When an emitter is placed in a microcavity, the emission and the absorption of photons become reversible processes, and the system enters a new regime known as strong light-matter coupling. In this regime two new quantum quasiparticles emerge, known as polaritons, that are admixture between photons and electronic excitations. Recently, the strong coupling regime has been observed in semiconductor devices such as infrared unipolar detectors. For such systems, there is a fundamental open question: how the single particle fermionic transport can be efficiently coupled with the intersubband polaritons, which are intrinsically bosonic collective states?

In the bosonic approach the matter excitations are modelled as coupled harmonic oscillators. While this approach is very efficient to provide the energies of the collective excitations and the light-matter coupled states, it loses track of the dynamics of electronic populations that are considered as constant parameters. Besides, the energies of the collective states are renormalized by interactions and thus significantly detuned from bare electronic levels responsible for the current flow.

In the article Pisani et al. recently published in Nature Communications, the QUAD team of the LPENS address this problem by experimental and theoretical investigations of semiconductor quantum detectors where a single-particle electronic extractor level is brought into resonance with collective light-matter coupled states. They develop a quantum theory that is free from the bosonisation approach and explicitly takes into account the fermionic nature of the carriers, as well as the population dynamics, through a set of non-linear Bloch-type equations. Their theory quantitatively explains both the magnitude and the spectral features of the photocurrent (Figure), and enables understanding of how collective electronic states produce single-particle currents in quantum devices. These findings open a new way of conceiving optoelectronic devices based on the coherent interaction between electrons and photons allowing, for example, the optimization of quantum cascade detectors operating in the regime of strongly non-perturbative coupling with light.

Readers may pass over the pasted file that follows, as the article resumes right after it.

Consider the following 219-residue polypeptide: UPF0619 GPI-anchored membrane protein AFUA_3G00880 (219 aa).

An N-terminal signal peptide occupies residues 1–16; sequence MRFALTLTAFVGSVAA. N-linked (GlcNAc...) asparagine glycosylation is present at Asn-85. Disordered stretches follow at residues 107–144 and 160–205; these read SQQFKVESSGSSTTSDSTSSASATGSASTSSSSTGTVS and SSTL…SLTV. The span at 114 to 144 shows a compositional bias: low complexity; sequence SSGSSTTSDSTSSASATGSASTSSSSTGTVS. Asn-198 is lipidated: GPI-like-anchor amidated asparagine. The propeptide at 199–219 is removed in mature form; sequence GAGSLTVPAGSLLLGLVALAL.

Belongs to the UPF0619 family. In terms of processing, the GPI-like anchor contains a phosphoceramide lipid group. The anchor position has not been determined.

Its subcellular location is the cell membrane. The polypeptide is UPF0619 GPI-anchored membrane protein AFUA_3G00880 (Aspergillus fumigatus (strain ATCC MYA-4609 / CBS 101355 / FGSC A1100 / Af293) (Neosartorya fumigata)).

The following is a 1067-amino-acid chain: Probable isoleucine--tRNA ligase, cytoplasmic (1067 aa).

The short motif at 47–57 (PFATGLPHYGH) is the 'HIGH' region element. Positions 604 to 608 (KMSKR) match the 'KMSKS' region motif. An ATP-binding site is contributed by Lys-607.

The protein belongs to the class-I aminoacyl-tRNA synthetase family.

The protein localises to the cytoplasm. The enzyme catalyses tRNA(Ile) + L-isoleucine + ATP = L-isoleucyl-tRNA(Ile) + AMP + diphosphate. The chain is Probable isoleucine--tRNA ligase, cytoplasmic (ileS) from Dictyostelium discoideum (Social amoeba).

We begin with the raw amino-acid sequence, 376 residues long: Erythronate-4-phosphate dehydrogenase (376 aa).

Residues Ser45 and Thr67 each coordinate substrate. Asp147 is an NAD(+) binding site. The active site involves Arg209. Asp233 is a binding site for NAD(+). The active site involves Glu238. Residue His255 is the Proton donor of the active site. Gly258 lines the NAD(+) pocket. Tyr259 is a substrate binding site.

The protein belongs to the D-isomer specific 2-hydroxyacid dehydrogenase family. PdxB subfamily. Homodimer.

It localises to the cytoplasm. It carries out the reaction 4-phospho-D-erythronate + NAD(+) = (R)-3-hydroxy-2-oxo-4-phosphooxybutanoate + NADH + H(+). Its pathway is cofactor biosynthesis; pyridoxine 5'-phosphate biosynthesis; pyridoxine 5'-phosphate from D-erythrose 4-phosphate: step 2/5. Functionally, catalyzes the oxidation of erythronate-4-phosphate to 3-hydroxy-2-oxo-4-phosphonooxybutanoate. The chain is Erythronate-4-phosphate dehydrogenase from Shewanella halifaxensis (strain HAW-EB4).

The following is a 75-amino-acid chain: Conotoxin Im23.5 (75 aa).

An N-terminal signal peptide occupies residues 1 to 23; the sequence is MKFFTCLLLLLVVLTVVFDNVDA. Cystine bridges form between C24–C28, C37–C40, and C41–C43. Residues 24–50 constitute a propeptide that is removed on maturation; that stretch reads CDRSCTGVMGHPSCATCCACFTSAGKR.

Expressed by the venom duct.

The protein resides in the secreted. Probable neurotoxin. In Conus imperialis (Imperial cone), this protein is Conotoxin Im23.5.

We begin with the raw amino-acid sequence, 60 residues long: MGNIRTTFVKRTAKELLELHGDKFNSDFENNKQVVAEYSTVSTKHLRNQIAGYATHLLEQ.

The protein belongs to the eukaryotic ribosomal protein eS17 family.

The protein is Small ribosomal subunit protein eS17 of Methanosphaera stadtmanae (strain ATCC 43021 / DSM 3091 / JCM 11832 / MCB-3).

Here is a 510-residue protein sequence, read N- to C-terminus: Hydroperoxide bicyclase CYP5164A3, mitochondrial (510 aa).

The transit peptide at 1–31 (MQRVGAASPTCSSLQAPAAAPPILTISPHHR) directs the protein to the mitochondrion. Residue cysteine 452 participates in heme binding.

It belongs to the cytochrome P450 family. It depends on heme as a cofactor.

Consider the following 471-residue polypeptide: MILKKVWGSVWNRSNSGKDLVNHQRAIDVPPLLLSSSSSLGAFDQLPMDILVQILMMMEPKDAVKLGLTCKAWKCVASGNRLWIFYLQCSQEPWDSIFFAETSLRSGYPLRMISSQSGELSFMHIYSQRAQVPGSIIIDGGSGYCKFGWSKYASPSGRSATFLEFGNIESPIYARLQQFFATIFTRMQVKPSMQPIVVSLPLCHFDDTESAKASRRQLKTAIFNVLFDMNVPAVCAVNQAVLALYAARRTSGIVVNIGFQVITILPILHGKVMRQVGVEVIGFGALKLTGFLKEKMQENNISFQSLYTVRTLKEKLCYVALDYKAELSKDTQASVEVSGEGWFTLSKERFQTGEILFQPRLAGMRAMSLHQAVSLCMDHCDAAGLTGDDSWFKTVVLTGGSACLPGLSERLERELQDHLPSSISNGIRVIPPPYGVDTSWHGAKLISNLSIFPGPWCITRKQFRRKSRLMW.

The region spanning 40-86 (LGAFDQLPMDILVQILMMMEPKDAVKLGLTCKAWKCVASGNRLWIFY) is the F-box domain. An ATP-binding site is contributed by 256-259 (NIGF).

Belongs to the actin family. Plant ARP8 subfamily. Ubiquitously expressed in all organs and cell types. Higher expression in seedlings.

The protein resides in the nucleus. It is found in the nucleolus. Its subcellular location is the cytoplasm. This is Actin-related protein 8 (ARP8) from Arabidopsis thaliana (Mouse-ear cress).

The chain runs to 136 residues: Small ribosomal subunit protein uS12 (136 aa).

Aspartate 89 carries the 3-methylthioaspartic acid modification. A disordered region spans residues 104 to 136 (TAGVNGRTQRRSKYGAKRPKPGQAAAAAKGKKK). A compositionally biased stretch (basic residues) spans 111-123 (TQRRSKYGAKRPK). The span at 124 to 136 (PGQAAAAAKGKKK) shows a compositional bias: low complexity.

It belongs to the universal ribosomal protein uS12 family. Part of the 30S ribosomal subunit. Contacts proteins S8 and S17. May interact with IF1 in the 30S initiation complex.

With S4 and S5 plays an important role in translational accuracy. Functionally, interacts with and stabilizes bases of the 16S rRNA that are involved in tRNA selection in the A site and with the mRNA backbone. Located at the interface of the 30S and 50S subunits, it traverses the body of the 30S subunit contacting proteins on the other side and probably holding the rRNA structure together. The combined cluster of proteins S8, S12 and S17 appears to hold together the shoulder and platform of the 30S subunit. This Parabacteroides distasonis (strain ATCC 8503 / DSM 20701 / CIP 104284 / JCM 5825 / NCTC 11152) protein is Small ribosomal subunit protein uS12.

Upper panel : schematics of the quantum photodetector used in this study. Lower panel: experimental photocurrent spectra (left) and spectra reproduced by our quantum model (right). Ec designates the energy of the microcavity mode interacting with the absorbing region of the detector.




Affiliation author:
Laboratoire de physique de L’École normale supérieure (LPENS, ENS Paris/CNRS/Sorbonne Université/Université de Paris)

Corresponding author : Yanko Todorov
Communication contact: Communication team